After sustaining the havoc and human loss wrought by COVID-19, many long-term post-acute care (LTPAC) providers may finally get some breathing room in 2021. With the focus no longer solely on survival, post-acute care providers can begin shifting attention to enhancing outcomes in areas like facility operations, which include the maintenance of resident trust fund accounts.
What Is a Resident Trust Fund Account?
A resident trust fund account, often formally known as a personal needs allowance (PNA) account, holds money a Medicaid recipient (and LTPAC resident) uses for personal needs expenses. What the money is spent on and how often it is accessed is entirely at the resident’s discretion. Personal needs expenses are those that are not covered by an LTPAC provider such as clothing, toiletries, haircuts and hobbies.
Impact of Stimulus Payments on Resident Trust Fund Accounts
In most states, including Ohio, Medicaid recipients can accumulate up to $2,000 in assets in their trust fund accounts. Because of this limitation, many residents may be worried that they won’t be able to keep the Economic Impact Payments (also referred to as “stimulus payments”) they’ve received as part of federal COVID-19 relief packages. However, residents who qualify for stimulus funds are not required to surrender this money either to Medicaid or to an LTPAC provider.
It’s important to note that there is a deadline for the use of these funds. Residents have 12 months from the date stimulus funds were deposited into an account to spend the money. Otherwise, any leftover funds will be added to their trust fund account balances. If their funds go above the account asset limit, residents may lose their Medicaid coverage until the money is spent down.
Furthermore, stimulus money must be used to pay for typical personal needs expenses. It cannot be used to pay an LTPAC provider for care.
Why Understanding State Regulations Is Important
Resident trust fund accounts are held and managed by LTPAC providers. Providers are required to offer resident trust accounts, but it’s against the law for a provider to make it mandatory for a resident to entrust their funds to them. It is the resident’s or a family member’s decision whether to deposit their funds into the trust account.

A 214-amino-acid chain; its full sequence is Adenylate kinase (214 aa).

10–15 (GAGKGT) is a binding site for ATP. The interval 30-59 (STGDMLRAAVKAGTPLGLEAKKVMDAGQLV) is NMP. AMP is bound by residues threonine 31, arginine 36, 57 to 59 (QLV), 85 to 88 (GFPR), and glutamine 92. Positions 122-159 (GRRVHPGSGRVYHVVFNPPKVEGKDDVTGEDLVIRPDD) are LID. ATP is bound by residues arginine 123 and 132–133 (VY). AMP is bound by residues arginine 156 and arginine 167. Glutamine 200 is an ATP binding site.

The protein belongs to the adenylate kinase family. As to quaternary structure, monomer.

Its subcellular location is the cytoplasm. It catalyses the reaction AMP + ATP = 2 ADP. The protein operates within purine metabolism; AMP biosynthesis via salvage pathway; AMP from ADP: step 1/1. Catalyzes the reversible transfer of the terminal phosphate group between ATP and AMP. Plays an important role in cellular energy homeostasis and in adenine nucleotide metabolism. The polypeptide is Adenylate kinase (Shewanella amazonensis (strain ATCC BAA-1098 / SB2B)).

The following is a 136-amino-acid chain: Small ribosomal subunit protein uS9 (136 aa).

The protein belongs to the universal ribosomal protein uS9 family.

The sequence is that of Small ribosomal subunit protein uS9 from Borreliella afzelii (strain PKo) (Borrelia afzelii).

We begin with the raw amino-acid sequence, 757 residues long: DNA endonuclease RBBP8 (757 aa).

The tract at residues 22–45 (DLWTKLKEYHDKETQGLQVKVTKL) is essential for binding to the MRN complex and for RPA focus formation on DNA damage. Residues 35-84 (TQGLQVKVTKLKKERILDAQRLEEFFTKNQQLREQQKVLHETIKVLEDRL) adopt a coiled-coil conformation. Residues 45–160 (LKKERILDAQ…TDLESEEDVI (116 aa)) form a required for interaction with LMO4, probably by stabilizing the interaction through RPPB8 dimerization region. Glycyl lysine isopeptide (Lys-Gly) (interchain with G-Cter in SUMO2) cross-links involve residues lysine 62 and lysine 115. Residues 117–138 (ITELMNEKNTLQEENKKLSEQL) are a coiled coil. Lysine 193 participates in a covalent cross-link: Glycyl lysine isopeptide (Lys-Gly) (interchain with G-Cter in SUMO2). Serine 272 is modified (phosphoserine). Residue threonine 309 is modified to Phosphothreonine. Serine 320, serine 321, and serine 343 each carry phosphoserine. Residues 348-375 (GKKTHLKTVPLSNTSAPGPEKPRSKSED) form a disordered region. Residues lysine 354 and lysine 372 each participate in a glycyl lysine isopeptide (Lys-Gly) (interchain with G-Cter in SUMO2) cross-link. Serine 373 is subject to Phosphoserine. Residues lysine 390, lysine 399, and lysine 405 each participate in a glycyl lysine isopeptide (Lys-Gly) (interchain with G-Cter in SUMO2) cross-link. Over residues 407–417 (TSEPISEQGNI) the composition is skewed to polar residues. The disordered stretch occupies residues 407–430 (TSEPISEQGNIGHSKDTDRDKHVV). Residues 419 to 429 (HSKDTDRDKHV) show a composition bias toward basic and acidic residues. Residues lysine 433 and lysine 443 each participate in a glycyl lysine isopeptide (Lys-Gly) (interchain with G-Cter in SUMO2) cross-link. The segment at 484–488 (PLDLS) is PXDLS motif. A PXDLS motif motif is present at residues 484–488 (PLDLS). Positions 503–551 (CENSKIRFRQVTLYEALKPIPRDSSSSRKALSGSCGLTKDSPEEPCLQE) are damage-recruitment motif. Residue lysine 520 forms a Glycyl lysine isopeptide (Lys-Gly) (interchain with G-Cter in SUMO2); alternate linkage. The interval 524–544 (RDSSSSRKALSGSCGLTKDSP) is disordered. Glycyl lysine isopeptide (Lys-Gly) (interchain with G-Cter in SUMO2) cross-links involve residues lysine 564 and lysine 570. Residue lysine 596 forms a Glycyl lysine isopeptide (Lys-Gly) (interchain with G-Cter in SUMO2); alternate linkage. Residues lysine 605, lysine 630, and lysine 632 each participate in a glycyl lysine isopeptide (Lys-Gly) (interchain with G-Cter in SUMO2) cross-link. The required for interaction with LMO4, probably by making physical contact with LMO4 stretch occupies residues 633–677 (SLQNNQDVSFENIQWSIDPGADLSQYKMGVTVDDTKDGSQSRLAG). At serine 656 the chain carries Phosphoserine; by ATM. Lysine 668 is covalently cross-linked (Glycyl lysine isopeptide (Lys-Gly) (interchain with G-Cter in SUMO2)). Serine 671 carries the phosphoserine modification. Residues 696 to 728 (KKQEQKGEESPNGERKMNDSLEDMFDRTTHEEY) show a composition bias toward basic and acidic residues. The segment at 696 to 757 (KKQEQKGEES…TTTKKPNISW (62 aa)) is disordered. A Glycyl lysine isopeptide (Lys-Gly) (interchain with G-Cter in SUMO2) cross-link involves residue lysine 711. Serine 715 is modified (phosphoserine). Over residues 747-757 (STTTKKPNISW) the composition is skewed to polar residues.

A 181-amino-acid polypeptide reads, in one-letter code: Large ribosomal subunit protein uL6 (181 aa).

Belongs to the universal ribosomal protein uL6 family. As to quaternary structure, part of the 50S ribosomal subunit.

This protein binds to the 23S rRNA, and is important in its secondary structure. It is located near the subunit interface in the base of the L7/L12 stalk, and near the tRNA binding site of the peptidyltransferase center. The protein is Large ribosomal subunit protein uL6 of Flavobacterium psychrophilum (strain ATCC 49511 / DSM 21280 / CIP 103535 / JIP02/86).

State Medicaid regulations for trust fund accounts can vary widely, so it’s important for providers to be aware of the parameters for their state. For example, in the event of the death or discharge of a resident, a provider is required to refund the balance in the resident’s account within a certain time frame and to provide a final report for the account. Some states allow 30 days to identify where to send the funds and to determine if there is an estate with probate open, and up to 90 days to disperse the funds.
It’s incumbent upon LTPAC providers, especially their administrative and financial personnel, to know and understand their state’s regulations in order to stay compliant and avoid disruption in Medicaid benefits. You should refer to your state Medicaid guidelines for specific details for your organization.
Best Practices for Managing Resident Trust Fund Accounts
LTPAC providers are subject to numerous rules for managing a resident’s finances. Providers can make it easier to maintain compliance with state regulations by implementing certain best practices, including:
Developing a reliable system for documenting each resident’s transactions individually, particularly if all participating residents’ funds are combined into a single bank account.
Verifying that the total balance of residents’ funds shown in your internal recordkeeping system reconciles to the bank account and your general ledger balances.
Ensuring that any account balance over $50 is interest-bearing, and updating residents on the status of their accounts via quarterly statements.
Keeping trust account funds separate from the facility’s operating funds and providing protection for trust account funds such as a surety bond, which minimizes risk to the provider’s finances and operations.
Utilizing software that facilitates account management, such as the Resident Fund Management System (RFMS) and EHR solutions that can assist in a number of areas including documentation, disbursement of funds, statement processing, analytics and general ledger balancing.
Engaging a performance provider that offers account management services. At Richter, we specialize in bringing erroneous trust accounts into compliance and training LTPAC staff on account management software functionality, as well as state rules and regulations.
Contact Richter’s Long-Term Care and Senior Living Accounting Consultants